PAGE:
More people are reading rabble.ca than ever and unlike many news organizations, we have never put up a paywall – at rabble we’ve always believed in making our reporting and analysis free to all, while striving to make it sustainable as well. Media isn’t free to produce. rabble’s total budget is likely less than what big corporate media spend on photocopying (we kid you not!) and we do not have any major foundation, sponsor or angel investor. Our main supporters are people and organizations -- like you. This is why we need your help. You are what keep us sustainable.

rabble.ca has staked its existence on you. We live or die on community support -- your support! We get hundreds of thousands of visitors and we believe in them. We believe in you. We believe people will put in what they can for the greater good. We call that sustainable.

So what is the easy answer for us? Depend on a community of visitors who care passionately about media that amplifies the voices of people struggling for change and justice. It really is that simple. When the people who visit rabble care enough to contribute a bit then it works for everyone.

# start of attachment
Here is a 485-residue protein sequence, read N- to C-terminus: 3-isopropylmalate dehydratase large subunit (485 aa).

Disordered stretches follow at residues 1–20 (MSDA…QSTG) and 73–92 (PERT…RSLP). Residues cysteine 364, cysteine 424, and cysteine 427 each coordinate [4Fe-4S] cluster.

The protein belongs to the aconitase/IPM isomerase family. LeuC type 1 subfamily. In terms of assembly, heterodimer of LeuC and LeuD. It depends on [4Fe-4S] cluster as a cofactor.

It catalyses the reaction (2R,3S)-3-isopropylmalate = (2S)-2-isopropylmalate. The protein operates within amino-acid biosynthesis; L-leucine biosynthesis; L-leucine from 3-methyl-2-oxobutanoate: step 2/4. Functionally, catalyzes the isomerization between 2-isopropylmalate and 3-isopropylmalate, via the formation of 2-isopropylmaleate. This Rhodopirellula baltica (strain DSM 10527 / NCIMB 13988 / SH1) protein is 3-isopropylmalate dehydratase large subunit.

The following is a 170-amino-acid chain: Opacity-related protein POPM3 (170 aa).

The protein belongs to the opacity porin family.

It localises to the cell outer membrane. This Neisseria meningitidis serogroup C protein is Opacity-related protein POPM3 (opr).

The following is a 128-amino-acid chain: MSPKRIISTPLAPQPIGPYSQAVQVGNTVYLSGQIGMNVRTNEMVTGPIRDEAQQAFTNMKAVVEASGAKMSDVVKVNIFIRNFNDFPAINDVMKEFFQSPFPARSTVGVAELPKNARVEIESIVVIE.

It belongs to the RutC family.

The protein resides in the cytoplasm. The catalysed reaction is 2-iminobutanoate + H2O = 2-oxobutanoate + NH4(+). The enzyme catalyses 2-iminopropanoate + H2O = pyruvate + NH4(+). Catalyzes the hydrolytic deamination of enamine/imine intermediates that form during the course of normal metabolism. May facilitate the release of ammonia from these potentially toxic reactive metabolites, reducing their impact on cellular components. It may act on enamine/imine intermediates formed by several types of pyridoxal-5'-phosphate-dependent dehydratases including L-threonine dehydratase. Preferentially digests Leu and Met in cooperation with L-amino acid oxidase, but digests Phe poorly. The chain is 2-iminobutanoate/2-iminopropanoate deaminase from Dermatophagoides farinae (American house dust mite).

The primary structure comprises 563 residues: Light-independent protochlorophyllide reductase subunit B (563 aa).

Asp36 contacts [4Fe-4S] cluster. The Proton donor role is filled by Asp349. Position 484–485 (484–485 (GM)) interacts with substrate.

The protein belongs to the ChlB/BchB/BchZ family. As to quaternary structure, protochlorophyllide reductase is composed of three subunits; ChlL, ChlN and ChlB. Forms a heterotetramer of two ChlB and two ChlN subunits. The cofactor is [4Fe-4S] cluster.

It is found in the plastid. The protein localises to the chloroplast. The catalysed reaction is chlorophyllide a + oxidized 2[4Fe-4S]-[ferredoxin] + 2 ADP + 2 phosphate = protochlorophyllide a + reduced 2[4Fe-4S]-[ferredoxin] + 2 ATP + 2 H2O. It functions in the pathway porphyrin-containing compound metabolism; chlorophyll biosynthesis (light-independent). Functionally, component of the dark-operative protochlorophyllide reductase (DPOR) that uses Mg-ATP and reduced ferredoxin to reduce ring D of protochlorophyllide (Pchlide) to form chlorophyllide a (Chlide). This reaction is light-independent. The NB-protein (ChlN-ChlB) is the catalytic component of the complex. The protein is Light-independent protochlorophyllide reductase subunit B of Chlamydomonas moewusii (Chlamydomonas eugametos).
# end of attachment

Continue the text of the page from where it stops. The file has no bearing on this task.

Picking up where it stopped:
And so we’re asking you if you could make a donation, right now, to help us carry forward on our mission. Make a donation today.

Comments

We welcome your comments! rabble.ca embraces a pro-human rights, pro-feminist, anti-racist, queer-positive, anti-imperialist and pro-labour stance, and encourages discussions which develop progressive thought. Our full comment policy can be found here. Learn more about Disqus on rabble.ca and your privacy here. Please keep in mind:

Do

  • Tell the truth and avoid rumours.
  • Add context and background.
  • Report typos and logical fallacies.
  • Be respectful.
  • Respect copyright - link to articles.
  • Stay focused. Bring in-depth commentary to our discussion forum, babble.

Don't

  • Use oppressive/offensive language.
  • Libel or defame.
  • Bully or troll.
  • Post spam.
  • Engage trolls. Flag suspect activity instead.